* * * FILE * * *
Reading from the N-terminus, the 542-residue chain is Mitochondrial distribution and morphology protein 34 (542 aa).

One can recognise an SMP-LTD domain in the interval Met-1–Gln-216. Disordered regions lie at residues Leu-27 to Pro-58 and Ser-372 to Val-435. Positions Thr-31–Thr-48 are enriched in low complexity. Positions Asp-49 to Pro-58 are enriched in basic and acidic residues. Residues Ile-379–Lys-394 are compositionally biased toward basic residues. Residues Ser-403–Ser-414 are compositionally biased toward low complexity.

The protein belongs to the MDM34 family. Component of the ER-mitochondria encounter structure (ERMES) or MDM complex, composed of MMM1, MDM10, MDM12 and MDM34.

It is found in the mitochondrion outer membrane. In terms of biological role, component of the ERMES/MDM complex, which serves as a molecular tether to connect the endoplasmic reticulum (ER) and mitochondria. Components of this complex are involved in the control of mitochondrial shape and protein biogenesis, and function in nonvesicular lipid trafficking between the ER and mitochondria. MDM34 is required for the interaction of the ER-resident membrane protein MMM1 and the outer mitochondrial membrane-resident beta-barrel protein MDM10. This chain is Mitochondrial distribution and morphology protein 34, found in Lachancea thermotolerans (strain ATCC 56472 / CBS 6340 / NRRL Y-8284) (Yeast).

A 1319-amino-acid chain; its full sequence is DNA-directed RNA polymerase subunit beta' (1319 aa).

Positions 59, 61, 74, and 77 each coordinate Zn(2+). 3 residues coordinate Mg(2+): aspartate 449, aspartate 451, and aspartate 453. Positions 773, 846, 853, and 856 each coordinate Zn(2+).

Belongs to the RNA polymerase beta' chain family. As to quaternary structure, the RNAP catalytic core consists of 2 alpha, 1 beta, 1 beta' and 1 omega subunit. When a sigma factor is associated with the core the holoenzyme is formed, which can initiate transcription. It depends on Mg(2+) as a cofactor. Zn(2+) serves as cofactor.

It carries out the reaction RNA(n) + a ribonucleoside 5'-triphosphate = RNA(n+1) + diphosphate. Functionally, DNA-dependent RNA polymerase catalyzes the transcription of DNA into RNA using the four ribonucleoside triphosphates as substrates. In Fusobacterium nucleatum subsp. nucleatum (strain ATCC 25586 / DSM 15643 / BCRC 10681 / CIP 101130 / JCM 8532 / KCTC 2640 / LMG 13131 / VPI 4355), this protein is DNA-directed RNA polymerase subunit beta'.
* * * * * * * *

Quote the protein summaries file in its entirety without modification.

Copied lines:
Reading from the N-terminus, the 542-residue chain is Mitochondrial distribution and morphology protein 34 (542 aa).

One can recognise an SMP-LTD domain in the interval Met-1–Gln-216. Disordered regions lie at residues Leu-27 to Pro-58 and Ser-372 to Val-435. Positions Thr-31–Thr-48 are enriched in low complexity. Positions Asp-49 to Pro-58 are enriched in basic and acidic residues. Residues Ile-379–Lys-394 are compositionally biased toward basic residues. Residues Ser-403–Ser-414 are compositionally biased toward low complexity.

The protein belongs to the MDM34 family. Component of the ER-mitochondria encounter structure (ERMES) or MDM complex, composed of MMM1, MDM10, MDM12 and MDM34.

It is found in the mitochondrion outer membrane. In terms of biological role, component of the ERMES/MDM complex, which serves as a molecular tether to connect the endoplasmic reticulum (ER) and mitochondria. Components of this complex are involved in the control of mitochondrial shape and protein biogenesis, and function in nonvesicular lipid trafficking between the ER and mitochondria. MDM34 is required for the interaction of the ER-resident membrane protein MMM1 and the outer mitochondrial membrane-resident beta-barrel protein MDM10. This chain is Mitochondrial distribution and morphology protein 34, found in Lachancea thermotolerans (strain ATCC 56472 / CBS 6340 / NRRL Y-8284) (Yeast).

A 1319-amino-acid chain; its full sequence is DNA-directed RNA polymerase subunit beta' (1319 aa).

Positions 59, 61, 74, and 77 each coordinate Zn(2+). 3 residues coordinate Mg(2+): aspartate 449, aspartate 451, and aspartate 453. Positions 773, 846, 853, and 856 each coordinate Zn(2+).

Belongs to the RNA polymerase beta' chain family. As to quaternary structure, the RNAP catalytic core consists of 2 alpha, 1 beta, 1 beta' and 1 omega subunit. When a sigma factor is associated with the core the holoenzyme is formed, which can initiate transcription. It depends on Mg(2+) as a cofactor. Zn(2+) serves as cofactor.

It carries out the reaction RNA(n) + a ribonucleoside 5'-triphosphate = RNA(n+1) + diphosphate. Functionally, DNA-dependent RNA polymerase catalyzes the transcription of DNA into RNA using the four ribonucleoside triphosphates as substrates. In Fusobacterium nucleatum subsp. nucleatum (strain ATCC 25586 / DSM 15643 / BCRC 10681 / CIP 101130 / JCM 8532 / KCTC 2640 / LMG 13131 / VPI 4355), this protein is DNA-directed RNA polymerase subunit beta'.